(autoconf.info)AC_FOO_IFELSE vs AC_TRY_FOO


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17.6.5 `AC_FOO_IFELSE' vs. `AC_TRY_FOO'
---------------------------------------

Since Autoconf 2.50, internal codes uses `AC_PREPROC_IFELSE',
`AC_COMPILE_IFELSE', `AC_LINK_IFELSE', and `AC_RUN_IFELSE' on one hand
and `AC_LANG_SOURCES', and `AC_LANG_PROGRAM' on the other hand instead
of the deprecated `AC_TRY_CPP', `AC_TRY_COMPILE', `AC_TRY_LINK', and
`AC_TRY_RUN'.  The motivations where:
   - a more consistent interface: `AC_TRY_COMPILE' etc. were double
     quoting their arguments;

   - the combinatoric explosion is solved by decomposing on the one
     hand the generation of sources, and on the other hand executing
     the program;

   - this scheme helps supporting more languages than plain C and C++.

   In addition to the change of syntax, the philosophy has changed too:
while emphasis was put on speed at the expense of accuracy, today's
Autoconf promotes accuracy of the testing framework at, ahem..., the
expense of speed.

   As a perfect example of what is _not_ to be done, here is how to
find out whether a header file contains a particular declaration, such
as a typedef, a structure, a structure member, or a function.  Use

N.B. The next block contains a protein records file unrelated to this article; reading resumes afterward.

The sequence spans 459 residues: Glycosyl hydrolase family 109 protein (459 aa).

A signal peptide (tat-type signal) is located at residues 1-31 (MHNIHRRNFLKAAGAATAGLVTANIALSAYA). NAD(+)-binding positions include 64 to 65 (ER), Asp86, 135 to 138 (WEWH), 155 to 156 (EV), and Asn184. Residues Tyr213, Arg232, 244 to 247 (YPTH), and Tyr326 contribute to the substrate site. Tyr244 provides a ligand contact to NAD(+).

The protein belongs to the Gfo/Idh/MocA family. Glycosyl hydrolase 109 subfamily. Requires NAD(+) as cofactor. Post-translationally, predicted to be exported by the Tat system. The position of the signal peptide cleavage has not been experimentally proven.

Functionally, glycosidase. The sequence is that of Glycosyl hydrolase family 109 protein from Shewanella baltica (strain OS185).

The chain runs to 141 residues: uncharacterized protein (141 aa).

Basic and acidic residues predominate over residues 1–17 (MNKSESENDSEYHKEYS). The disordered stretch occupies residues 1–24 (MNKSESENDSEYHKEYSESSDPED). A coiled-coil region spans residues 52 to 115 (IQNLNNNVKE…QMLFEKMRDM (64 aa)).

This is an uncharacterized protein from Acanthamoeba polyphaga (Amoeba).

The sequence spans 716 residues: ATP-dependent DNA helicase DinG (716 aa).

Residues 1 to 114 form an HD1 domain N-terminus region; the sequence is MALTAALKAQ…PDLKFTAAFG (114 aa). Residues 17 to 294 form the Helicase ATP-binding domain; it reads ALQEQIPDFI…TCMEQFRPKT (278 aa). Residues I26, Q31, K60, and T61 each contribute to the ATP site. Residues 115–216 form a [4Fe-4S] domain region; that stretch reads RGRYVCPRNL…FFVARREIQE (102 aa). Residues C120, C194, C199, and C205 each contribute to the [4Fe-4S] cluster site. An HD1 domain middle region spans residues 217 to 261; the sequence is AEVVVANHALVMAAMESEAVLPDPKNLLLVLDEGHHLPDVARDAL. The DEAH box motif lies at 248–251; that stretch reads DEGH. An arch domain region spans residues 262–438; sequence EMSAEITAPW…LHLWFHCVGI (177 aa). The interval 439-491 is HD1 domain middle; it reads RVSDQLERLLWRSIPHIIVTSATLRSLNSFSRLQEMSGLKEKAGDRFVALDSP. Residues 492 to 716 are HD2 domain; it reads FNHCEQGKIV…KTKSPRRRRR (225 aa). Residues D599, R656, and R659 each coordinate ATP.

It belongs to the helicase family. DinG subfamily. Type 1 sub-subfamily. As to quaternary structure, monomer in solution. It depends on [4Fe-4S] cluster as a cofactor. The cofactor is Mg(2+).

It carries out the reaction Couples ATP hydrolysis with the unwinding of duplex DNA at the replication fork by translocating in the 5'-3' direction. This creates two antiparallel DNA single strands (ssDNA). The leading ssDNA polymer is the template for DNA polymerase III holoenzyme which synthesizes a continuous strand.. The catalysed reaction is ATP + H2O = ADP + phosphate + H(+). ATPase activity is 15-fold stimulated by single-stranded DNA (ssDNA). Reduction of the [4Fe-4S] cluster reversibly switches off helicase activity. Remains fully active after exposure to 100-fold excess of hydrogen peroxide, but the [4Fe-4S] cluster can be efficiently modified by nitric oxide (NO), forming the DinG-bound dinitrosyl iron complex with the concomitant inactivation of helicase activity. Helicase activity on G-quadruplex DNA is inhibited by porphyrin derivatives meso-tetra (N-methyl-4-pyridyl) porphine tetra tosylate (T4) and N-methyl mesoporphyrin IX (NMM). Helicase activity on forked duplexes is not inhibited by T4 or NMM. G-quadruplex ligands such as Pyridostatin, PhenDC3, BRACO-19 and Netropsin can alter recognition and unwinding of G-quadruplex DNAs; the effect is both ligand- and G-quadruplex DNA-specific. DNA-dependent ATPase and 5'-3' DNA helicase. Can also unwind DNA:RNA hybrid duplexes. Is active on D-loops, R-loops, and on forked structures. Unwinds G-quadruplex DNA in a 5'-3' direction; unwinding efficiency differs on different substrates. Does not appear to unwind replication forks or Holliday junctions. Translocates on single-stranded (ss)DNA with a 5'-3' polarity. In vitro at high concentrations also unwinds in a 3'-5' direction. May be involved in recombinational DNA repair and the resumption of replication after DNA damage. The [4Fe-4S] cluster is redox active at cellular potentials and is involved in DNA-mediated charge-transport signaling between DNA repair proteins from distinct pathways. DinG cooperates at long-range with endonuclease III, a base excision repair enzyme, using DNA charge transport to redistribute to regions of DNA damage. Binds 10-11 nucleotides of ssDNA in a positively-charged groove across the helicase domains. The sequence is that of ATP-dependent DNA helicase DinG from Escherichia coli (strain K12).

`AC_EGREP_HEADER' instead of running `grep' directly on the header
file; on some systems the symbol might be defined in another header
file that the file you are checking includes.

   As a (bad) example, here is how you should not check for C
preprocessor symbols, either defined by header files or predefined by
the C preprocessor: using `AC_EGREP_CPP':

     AC_EGREP_CPP(yes,
     [#ifdef _AIX
       yes
     #endif
     ], is_aix=yes, is_aix=no)

   The above example, properly written would (i) use `AC_LANG_PROGRAM',
and (ii) run the compiler:

     AC_COMPILE_IFELSE([AC_LANG_PROGRAM(
     [[#ifndef _AIX
      error: This isn't AIX!
     #endif
     ]])],
                        [is_aix=yes],
                        [is_aix=no])


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